However, that doesn’t necessarily mean it is ‘healthy’ to eat lots of their meals. Consuming too much organic GMO-free canola oil for example, will increase your inflammatory markers. If you are sensitive to certain lectins (like most people are whether they know it), and you have a weak intestinal tract from previous damage, your menu options are limited.

That said, I can’t just eat anywhere I please. It’s not easy—unlike the good old days when virtually everything was naturally organic. Back in the 50s and 60s you could stop to eat at just about any restaurant of your choice without worry. Now unfortunately, we live in a toxic world where almost every eatery is chalk-full of borderline poison. If you want to reach your optimum wellness and fitness potential, stay out of 99% of restaurants regularly.

Most cooking oils from restaurants are genetically modified and rancid

It didn’t take long for me to stop going to restaurants, unless they were the limited organic, conscious ones. Most eateries and takeout places serve junk oil that has been genetically modified. Why? Because it’s CHEAP. Obviously it’s more expensive to supply organic cold-pressed oils at your restaurant.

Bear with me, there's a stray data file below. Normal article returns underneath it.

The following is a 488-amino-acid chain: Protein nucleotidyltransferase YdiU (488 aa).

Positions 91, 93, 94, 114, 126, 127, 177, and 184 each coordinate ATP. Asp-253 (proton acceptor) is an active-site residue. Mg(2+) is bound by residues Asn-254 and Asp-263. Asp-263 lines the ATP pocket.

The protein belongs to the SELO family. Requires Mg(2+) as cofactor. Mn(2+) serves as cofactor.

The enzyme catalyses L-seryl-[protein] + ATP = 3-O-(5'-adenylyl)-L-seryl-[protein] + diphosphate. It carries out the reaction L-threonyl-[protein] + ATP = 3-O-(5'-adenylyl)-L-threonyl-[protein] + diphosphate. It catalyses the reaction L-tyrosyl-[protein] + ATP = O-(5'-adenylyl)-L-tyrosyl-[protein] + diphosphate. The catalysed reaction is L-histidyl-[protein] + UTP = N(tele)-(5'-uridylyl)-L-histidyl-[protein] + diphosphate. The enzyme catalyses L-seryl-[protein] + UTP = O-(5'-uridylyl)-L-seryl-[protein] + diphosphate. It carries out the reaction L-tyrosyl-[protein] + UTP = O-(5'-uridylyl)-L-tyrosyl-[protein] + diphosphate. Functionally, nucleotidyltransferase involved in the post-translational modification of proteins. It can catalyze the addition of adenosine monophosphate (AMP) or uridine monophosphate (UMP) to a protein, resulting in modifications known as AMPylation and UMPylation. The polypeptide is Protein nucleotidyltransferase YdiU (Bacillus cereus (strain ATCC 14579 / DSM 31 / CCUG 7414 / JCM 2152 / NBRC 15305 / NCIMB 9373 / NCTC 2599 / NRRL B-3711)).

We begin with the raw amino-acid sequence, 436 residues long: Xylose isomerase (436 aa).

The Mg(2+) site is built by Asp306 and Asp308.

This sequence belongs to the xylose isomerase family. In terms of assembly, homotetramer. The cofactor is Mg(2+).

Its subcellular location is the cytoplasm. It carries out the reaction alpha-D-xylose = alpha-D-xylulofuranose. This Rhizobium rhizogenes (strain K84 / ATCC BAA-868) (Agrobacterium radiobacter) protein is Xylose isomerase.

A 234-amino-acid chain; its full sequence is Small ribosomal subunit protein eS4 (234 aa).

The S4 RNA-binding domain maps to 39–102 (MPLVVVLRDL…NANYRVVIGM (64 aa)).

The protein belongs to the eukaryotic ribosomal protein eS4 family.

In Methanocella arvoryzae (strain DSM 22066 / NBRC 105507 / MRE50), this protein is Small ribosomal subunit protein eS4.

Thus many restaurants, in an effort to save more money, will often use the same oils over again in deep frying. Even if they claim that they change their oil frequently, it might not be after every heating cycle. Once oils are heated to smoke point they become dangerous to health due to their volatile nature at the molecular level.

Moreover, it is wise NOT to cook with oil in most cases due to the danger of rancidity. Also, added omega-6 vegetable fats may overburden your fat limits if you already have plant sources of fat in your food, creating more inflammation and free radical damage.

The omega-6 to omega-3 ratio should be 4:1, researchers say. However, the Standard American Diet (SAD) often results in a ratio of 40:1!

My experience with gluten

Growing up, I never had problems with gluten-containing grains such as wheat, barley and rye, until around 2012 when I left the Marine Corps. I became vegetarian for the most part, and was eating wheat in the form of pasta and other whole grain that I usually bought at Whole Foods Market. These products were almost always organic, or GMO-free at the least.